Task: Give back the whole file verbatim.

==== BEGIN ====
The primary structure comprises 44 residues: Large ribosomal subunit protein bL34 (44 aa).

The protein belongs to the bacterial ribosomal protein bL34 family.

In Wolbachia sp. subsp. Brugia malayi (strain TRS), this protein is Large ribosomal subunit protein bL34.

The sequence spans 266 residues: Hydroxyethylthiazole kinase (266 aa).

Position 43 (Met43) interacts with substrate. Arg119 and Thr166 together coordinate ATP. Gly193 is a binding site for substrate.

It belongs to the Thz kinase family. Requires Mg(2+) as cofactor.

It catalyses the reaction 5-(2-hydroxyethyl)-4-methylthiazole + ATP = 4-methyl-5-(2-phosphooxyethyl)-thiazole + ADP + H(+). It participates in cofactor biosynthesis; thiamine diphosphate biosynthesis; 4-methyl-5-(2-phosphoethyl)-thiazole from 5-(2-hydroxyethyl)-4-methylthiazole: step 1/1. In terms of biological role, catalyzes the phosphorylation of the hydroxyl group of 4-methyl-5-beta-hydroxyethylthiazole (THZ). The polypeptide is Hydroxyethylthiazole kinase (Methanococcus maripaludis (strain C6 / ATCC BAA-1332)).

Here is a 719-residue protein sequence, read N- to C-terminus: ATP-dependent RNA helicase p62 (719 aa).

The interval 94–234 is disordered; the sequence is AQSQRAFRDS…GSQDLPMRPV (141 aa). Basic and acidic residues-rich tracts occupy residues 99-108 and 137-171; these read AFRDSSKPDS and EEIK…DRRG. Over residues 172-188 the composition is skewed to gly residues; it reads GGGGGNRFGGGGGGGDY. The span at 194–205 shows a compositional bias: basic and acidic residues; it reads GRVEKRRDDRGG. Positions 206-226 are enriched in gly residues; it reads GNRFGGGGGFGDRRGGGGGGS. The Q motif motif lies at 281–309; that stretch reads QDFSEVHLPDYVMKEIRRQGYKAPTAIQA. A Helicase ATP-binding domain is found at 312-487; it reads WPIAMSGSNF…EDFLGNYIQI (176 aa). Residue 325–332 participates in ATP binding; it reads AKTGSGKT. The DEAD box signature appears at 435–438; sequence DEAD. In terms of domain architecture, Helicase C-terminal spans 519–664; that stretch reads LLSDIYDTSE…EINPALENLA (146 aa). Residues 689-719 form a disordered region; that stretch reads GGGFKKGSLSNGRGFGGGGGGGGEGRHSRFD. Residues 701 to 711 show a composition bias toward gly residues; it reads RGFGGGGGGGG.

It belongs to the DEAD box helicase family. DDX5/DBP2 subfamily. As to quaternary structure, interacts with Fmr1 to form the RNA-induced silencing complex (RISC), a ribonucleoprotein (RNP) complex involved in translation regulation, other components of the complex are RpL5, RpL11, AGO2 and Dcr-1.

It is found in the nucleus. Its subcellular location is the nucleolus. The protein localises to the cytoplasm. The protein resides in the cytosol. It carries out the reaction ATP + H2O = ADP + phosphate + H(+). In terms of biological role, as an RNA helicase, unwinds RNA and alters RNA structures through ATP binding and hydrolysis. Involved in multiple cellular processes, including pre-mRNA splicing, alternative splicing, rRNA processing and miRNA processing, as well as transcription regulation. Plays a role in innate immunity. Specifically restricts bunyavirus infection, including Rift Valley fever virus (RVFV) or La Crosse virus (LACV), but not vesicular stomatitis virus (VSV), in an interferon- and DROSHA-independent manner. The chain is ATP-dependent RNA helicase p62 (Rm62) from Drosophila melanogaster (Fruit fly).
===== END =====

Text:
The primary structure comprises 44 residues: Large ribosomal subunit protein bL34 (44 aa).

The protein belongs to the bacterial ribosomal protein bL34 family.

In Wolbachia sp. subsp. Brugia malayi (strain TRS), this protein is Large ribosomal subunit protein bL34.

The sequence spans 266 residues: Hydroxyethylthiazole kinase (266 aa).

Position 43 (Met43) interacts with substrate. Arg119 and Thr166 together coordinate ATP. Gly193 is a binding site for substrate.

It belongs to the Thz kinase family. Requires Mg(2+) as cofactor.

It catalyses the reaction 5-(2-hydroxyethyl)-4-methylthiazole + ATP = 4-methyl-5-(2-phosphooxyethyl)-thiazole + ADP + H(+). It participates in cofactor biosynthesis; thiamine diphosphate biosynthesis; 4-methyl-5-(2-phosphoethyl)-thiazole from 5-(2-hydroxyethyl)-4-methylthiazole: step 1/1. In terms of biological role, catalyzes the phosphorylation of the hydroxyl group of 4-methyl-5-beta-hydroxyethylthiazole (THZ). The polypeptide is Hydroxyethylthiazole kinase (Methanococcus maripaludis (strain C6 / ATCC BAA-1332)).

Here is a 719-residue protein sequence, read N- to C-terminus: ATP-dependent RNA helicase p62 (719 aa).

The interval 94–234 is disordered; the sequence is AQSQRAFRDS…GSQDLPMRPV (141 aa). Basic and acidic residues-rich tracts occupy residues 99-108 and 137-171; these read AFRDSSKPDS and EEIK…DRRG. Over residues 172-188 the composition is skewed to gly residues; it reads GGGGGNRFGGGGGGGDY. The span at 194–205 shows a compositional bias: basic and acidic residues; it reads GRVEKRRDDRGG. Positions 206-226 are enriched in gly residues; it reads GNRFGGGGGFGDRRGGGGGGS. The Q motif motif lies at 281–309; that stretch reads QDFSEVHLPDYVMKEIRRQGYKAPTAIQA. A Helicase ATP-binding domain is found at 312-487; it reads WPIAMSGSNF…EDFLGNYIQI (176 aa). Residue 325–332 participates in ATP binding; it reads AKTGSGKT. The DEAD box signature appears at 435–438; sequence DEAD. In terms of domain architecture, Helicase C-terminal spans 519–664; that stretch reads LLSDIYDTSE…EINPALENLA (146 aa). Residues 689-719 form a disordered region; that stretch reads GGGFKKGSLSNGRGFGGGGGGGGEGRHSRFD. Residues 701 to 711 show a composition bias toward gly residues; it reads RGFGGGGGGGG.

It belongs to the DEAD box helicase family. DDX5/DBP2 subfamily. As to quaternary structure, interacts with Fmr1 to form the RNA-induced silencing complex (RISC), a ribonucleoprotein (RNP) complex involved in translation regulation, other components of the complex are RpL5, RpL11, AGO2 and Dcr-1.

It is found in the nucleus. Its subcellular location is the nucleolus. The protein localises to the cytoplasm. The protein resides in the cytosol. It carries out the reaction ATP + H2O = ADP + phosphate + H(+). In terms of biological role, as an RNA helicase, unwinds RNA and alters RNA structures through ATP binding and hydrolysis. Involved in multiple cellular processes, including pre-mRNA splicing, alternative splicing, rRNA processing and miRNA processing, as well as transcription regulation. Plays a role in innate immunity. Specifically restricts bunyavirus infection, including Rift Valley fever virus (RVFV) or La Crosse virus (LACV), but not vesicular stomatitis virus (VSV), in an interferon- and DROSHA-independent manner. The chain is ATP-dependent RNA helicase p62 (Rm62) from Drosophila melanogaster (Fruit fly).